The tent sites are pretty open but are in a more attractive part of this park than the picture shows:

This picture could be attached to the right of the above pic. It shows a nicely situated picnic shelter adjacent to the tent camping area.

The tent camping area has a small bathroom, nearby, to save precious steps in the middle of the night. Showers are only located in the main bathhouse, however:

A look at the facilities in the tent-area bathroom:

The tent-area, including its bathroom, viewed from a distance.

This is a view of the main bathroom facility:

The sinks and commodes were reasonably clean:

Commercial grade toilets:

The showers were done reasonably well:

The primitive camping area is on a little island and is only accessible by foot bridge:

This is the foot bridge:

This scenic canal runs alongside the primitive camping area:

This area is accessible by vehicle and would be great for those who like to camp without hookups but, curiously, there’s no camping allowed there:

Another shot of the same area:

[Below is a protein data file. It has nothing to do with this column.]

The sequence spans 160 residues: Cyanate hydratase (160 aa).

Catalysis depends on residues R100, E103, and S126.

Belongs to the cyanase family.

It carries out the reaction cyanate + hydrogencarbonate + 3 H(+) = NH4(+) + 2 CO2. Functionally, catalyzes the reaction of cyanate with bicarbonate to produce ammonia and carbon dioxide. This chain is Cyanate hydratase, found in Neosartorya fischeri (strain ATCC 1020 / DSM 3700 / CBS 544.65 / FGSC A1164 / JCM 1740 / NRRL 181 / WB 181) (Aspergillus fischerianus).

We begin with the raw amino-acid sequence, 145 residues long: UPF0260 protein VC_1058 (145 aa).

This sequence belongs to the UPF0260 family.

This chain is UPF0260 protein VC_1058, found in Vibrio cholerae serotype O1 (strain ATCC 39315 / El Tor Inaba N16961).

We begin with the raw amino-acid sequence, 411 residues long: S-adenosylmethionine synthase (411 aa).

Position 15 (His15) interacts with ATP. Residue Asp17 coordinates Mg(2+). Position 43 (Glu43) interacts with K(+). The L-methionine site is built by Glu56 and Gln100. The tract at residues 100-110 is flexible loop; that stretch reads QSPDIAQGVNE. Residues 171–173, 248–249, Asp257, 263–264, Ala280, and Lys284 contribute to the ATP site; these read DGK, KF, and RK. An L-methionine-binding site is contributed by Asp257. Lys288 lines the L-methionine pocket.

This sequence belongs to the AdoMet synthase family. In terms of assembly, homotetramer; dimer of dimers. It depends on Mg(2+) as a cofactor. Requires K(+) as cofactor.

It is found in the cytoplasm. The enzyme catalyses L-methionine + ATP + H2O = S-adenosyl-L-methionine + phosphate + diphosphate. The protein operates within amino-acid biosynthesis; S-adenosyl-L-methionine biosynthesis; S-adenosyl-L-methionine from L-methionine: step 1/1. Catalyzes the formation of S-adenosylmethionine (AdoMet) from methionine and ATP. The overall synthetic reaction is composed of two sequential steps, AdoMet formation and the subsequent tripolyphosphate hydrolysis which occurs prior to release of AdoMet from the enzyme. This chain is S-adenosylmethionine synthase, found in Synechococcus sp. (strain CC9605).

There are many scenic spots around the campground and along the canal:

The basketball court has seen better days but is still capable of providing plenty of entertainment for the kids:

This pavilion is a great place for group activities:

This is the laundry building:

The washing machines were plentiful and in a good state of repair:

There are plenty of dryers, as well:

One very nice touch is the onsite dog park which provides separate areas for small and large dogs:

These are the posted rules:

This area is for small dogs:

Here is the area for large dogs:

This family gave me permission to take their picture for this post. The dogs were having a blast:

Here is the dump station: